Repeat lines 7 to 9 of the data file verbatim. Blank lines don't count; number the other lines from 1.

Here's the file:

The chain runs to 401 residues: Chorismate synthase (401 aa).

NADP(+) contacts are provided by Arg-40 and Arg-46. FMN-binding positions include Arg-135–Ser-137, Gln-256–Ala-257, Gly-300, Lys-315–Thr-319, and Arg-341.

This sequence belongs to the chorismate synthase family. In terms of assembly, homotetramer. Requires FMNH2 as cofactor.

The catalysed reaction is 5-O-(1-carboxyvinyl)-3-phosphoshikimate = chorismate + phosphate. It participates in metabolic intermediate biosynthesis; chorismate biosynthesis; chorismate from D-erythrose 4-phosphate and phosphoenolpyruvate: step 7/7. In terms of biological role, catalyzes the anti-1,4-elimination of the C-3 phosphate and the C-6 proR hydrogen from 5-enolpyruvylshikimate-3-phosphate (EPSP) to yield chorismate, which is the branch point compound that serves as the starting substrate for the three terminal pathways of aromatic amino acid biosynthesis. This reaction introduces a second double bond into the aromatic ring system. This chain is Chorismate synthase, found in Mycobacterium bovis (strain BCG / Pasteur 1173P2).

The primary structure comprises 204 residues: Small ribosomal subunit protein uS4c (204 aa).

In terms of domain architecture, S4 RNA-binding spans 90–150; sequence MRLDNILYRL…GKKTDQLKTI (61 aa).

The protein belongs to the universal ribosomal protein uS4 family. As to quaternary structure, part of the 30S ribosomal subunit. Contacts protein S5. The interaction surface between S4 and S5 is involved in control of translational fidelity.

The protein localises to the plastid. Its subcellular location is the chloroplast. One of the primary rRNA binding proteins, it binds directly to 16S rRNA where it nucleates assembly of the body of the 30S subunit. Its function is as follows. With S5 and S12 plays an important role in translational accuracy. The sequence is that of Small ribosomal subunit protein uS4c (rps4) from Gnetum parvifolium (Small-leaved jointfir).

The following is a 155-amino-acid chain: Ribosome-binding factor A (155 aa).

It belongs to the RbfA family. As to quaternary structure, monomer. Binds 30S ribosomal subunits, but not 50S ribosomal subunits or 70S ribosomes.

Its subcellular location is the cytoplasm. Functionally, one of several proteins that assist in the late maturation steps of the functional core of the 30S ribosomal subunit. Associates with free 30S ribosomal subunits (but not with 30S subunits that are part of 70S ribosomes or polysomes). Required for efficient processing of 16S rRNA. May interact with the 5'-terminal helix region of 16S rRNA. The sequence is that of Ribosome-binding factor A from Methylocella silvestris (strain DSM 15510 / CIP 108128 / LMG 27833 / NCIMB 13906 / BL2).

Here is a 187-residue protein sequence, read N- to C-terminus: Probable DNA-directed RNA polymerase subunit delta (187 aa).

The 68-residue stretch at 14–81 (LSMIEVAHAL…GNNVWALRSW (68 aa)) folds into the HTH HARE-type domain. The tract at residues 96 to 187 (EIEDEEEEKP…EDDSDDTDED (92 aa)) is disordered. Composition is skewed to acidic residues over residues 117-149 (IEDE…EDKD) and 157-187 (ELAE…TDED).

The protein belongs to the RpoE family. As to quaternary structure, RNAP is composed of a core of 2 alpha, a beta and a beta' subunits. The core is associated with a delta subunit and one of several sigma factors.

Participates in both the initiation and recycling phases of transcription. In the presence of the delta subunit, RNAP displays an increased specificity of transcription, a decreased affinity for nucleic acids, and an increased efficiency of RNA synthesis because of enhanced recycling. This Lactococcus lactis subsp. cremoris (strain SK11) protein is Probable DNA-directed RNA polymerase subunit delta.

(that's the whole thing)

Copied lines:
The protein belongs to the universal ribosomal protein uS4 family. As to quaternary structure, part of the 30S ribosomal subunit. Contacts protein S5. The interaction surface between S4 and S5 is involved in control of translational fidelity.

The protein localises to the plastid. Its subcellular location is the chloroplast. One of the primary rRNA binding proteins, it binds directly to 16S rRNA where it nucleates assembly of the body of the 30S subunit. Its function is as follows. With S5 and S12 plays an important role in translational accuracy. The sequence is that of Small ribosomal subunit protein uS4c (rps4) from Gnetum parvifolium (Small-leaved jointfir).

The following is a 155-amino-acid chain: Ribosome-binding factor A (155 aa).